"Of air-guns."
"He saw the question in my eyes, and, putting his finger-tips together and his elbows upon his knees, he explained the situation."
Because they use compressed air to shoot projectiles, air guns are much quieter than guns using powder. Some Victorian gentlemen carried air guns disguised as canes. Holmes's reasons for fearing air guns becomes clearer in "The Empty House."

"At the age of twenty-one he wrote a treatise upon the Binomial Theorem, which has had a European vogue…."
Discovered by Euclid, and developed by Pascal and Newton, the binomial theorem expresses the expansion of a binomial (two variables added together) raised to a power.

"But the man had hereditary tendencies of the most diabolical kind. A criminal strain ran in his blood, which, instead of being modified, was increased and rendered infinitely more dangerous by his extraordinary mental powers."
Here, Conan Doyle refers to 19th-century scientist Cesare Lombroso's theory of the "born" or "atavistic" criminal. Moriarty is an exception among atavistic criminals who appear in literature, however; instead of having limited mental powers commensurate with his increased animal appetites, he possesses both criminal intent and extraordinary intelligence. Many readers have noticed that Moriarty is an evil twin of Holmes who turns his powers to crime instead of justice.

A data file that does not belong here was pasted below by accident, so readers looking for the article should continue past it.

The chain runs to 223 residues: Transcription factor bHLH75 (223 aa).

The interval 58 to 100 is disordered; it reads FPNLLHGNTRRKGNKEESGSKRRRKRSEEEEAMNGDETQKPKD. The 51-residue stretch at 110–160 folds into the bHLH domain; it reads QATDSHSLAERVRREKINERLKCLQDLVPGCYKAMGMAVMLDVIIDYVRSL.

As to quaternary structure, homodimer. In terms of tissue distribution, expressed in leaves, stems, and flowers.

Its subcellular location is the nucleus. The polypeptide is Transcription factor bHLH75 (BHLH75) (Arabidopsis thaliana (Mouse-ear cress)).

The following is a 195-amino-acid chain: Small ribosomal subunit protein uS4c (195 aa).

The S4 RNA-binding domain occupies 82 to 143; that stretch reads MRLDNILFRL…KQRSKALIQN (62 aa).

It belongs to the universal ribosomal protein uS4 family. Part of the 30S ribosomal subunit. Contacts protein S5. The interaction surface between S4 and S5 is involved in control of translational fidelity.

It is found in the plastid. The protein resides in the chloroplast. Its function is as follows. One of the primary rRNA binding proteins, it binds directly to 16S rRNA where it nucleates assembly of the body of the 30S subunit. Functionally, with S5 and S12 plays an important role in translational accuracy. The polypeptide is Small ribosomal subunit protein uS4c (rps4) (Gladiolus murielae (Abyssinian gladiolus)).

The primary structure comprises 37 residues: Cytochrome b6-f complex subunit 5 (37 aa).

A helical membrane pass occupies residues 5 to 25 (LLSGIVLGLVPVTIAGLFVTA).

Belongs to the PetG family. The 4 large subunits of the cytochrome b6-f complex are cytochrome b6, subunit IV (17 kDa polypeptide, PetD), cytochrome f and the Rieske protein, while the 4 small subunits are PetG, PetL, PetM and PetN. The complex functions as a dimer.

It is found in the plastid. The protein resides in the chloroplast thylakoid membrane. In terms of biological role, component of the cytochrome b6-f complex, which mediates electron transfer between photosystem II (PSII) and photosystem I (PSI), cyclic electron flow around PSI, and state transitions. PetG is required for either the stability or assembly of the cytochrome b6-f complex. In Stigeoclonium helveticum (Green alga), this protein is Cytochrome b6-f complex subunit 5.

"Never have I risen to such a height, and never have I been so hard pressed by an opponent." Compare this Moriarty to Sidney's Paget's--Edwards's is heavier, less reptilian, and more like a stereotypical villain from a melodrama.  

"...and the rope for all of them...."

In other words, they will all be hanged.

"I was sitting in my room thinking the matter over, when the door opened and Professor Moriarty stood before me."
Moriarty only appears in two Holmes stories: "The Final Problem" and the last of the four Holmes novels, The Valley of Fear. (Mycroft Holmes, Sherlock's brother, only appears in three, although he is mentioned in several others.) Nevertheless, readers have remained fascinated with Sherlock Holmes's dark opposite. Writers of pastiches of Conan Doyle's work have taken great liberties with Moriarty's character. Was he indeed "the Napoleon of crime," or was he an innocent scapegoat for some dark obsession of Holmes's? Modern reworkings of the Conan Doyle canon, such as Nicholas Meyer's The Seven Percent Solution, often concentrate on Holmes's unique psychology, in which Moriarty figures prominently.
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